27 May Wearables Have A Long Way To Go To Be Mass Consumer Markets
The wearables hype is at an all-time high as every week, it seems some new wearable is announced by a major company or a handful people on Kickstarter or Indiegogo. So far, the larger players include Google, Samsung, Qualcomm, Sony, Intel and Google (nearly Lenovo’s) Motorola. Google recently announced Android Wear, Samsung launched their second generation devices at MWC, and Intel just acquired Basis. I wouldn’t be surprised if Apple and Microsoft jumped into the fray soon. What is very apparent, though, is that horizontal wearables have a long way to go before they will be a mainstream consumer buy. For the next few years, I believe a vertical, focused approach is the way to go with wearables.
It’s difficult to count how many wearables I have used. I am an industry analyst and unlike most reviewers, it’s not getting that review out within 3 hours of launch that’s important, but about living with them. I need to really “soak” in the experience to truly empathize what a user might do for weeks after they’ve purchased the device. It’s hard to count the wearables I’ve lived with but let’s give it a shot. I’ve lived with Google Glass, Samsung Gear Fit, Fitbit Flex/Force/One, Polar FT1/FT4, Basis B1 (Intel), Sync Burn, and Pebble. OK, 11 wearables. If there’s one major thing I have taken away from all of this is that a vertical, focused approach is the way to go as opposed to a horizontal, “good for everything” approach, which I believe is three to five years away for the mass of consumers. Here are the primary reasons that “horizontals” will have a major challenge:
Fitness/wellness vertical wearables even having a challenge
Even fitness, health and wellness wearables haven’t completely cracked the code yet on their single/few task to do fitness things right. The heart rate monitor is probably the most flawed feature. The laser-based heart rate monitors rarely get heart rate above 130bps which is exactly when you need them to be accurate. Some wearables remind you to be still when taking a reading , which is silly when you are running or swimming. Others have you wear an uncomfortable chest strap or hold your finger on the watch for five to ten seconds. You try to run or swim and touch your watch at the same time as you are huffing and puffing. Resting heart rate is interesting, too. If my resting heart rate is 82 is that high, low, something else? Shouldn’t the cloud be telling me something?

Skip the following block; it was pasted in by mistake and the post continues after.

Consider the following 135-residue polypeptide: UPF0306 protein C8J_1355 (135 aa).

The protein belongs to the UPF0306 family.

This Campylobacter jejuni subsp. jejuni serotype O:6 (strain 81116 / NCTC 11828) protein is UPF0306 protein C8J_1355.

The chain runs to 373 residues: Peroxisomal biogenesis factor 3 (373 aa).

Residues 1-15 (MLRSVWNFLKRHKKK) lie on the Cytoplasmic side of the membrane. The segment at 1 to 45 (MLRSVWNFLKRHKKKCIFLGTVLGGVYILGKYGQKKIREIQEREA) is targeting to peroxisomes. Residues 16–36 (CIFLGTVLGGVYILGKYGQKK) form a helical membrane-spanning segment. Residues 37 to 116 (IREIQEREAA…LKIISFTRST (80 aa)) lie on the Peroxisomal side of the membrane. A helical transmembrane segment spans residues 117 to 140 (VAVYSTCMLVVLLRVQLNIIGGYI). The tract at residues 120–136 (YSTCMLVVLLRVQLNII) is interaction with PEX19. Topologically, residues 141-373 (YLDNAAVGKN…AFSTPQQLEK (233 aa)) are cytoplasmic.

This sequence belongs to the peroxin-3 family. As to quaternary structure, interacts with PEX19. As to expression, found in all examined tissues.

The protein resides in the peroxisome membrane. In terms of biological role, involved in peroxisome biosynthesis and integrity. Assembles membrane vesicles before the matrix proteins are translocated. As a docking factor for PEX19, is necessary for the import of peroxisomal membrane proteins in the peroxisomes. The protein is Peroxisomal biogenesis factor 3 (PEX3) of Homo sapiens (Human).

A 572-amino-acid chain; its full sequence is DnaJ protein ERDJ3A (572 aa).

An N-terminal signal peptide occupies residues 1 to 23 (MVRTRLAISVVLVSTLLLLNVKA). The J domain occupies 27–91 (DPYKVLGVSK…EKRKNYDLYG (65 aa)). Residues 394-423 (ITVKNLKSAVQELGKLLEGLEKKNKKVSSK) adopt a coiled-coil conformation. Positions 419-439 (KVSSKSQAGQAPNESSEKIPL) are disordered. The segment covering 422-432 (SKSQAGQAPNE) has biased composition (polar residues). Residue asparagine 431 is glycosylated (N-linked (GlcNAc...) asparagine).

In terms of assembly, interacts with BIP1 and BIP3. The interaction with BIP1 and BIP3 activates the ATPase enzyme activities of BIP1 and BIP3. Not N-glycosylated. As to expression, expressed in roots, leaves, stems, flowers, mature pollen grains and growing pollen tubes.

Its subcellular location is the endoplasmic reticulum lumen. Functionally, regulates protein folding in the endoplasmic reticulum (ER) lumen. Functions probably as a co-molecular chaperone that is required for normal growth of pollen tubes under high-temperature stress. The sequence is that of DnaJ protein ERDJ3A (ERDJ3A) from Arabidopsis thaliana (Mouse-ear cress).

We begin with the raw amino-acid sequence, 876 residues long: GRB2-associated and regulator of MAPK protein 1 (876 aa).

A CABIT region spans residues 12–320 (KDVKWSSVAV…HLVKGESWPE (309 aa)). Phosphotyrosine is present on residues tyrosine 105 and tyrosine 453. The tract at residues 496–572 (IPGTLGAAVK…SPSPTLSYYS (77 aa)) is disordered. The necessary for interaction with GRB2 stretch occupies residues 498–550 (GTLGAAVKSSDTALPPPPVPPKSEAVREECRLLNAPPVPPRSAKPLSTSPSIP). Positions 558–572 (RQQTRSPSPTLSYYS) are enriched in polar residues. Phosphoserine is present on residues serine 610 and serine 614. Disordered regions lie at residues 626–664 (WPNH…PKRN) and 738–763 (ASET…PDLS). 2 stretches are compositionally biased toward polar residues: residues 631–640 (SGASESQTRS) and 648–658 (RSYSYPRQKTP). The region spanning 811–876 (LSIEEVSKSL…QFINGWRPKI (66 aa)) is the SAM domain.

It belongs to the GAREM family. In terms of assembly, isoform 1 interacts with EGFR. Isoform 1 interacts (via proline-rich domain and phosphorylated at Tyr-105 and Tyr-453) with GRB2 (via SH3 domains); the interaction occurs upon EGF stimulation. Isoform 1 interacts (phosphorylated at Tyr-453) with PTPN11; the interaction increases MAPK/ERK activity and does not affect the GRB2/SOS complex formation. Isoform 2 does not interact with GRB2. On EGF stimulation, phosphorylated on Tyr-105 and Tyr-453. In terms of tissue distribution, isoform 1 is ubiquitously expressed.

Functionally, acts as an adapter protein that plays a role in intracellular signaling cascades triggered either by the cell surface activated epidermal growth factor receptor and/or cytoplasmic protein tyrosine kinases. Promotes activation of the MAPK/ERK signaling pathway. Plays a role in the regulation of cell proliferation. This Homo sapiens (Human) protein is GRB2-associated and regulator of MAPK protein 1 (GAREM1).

Sleep readings are peculiar, too. So you tossed and turned 21 times last night. My sleep rating is 86%. Is that normal? Should I see a sleep doctor? Good advice is hard to come by.
So if fitness/wellness wearables are having their challenges, what does that say for horizontal wearables that need to do even more things well?
From my Google Glass experiences, I can say that Glass is the most socially awkward technology device I have ever used. Funny, first thing my wife said to me when she saw me wearing it was, “OK, great, another thing to get in between you and I”. Ouch. When I walk around with Glass I get two reactions- disgust or amazement, there’s no in-between. People seem to love it or hate it. I understand both sides. The “haters” don’t like the thought that you may be filming or recording them or paying attention to something other than them. The “lovers” just think it’s cool, something they’ve never seen before. Boys “loved” Glass, most everyone else “hated” it so far.
Then there are wrist wearables. If you think that they are less intrusive than a phone, think again. Let me pose a question to illustrate this. When you are talking to someone, what does it mean when that person looks down at their watch? It typically means they’re bored and looking down to see what time it is to see if it’s time to go yet. So when I look down tat my Samsung Gear Fit when I am receiving a notification, I am very much sending an “I’m bored, can I leave” message.
It took cellphones about 10 years to be accepted at the dinner table and bedside, so I don’t have a reason to believe it would take any less time for wearables to blend in.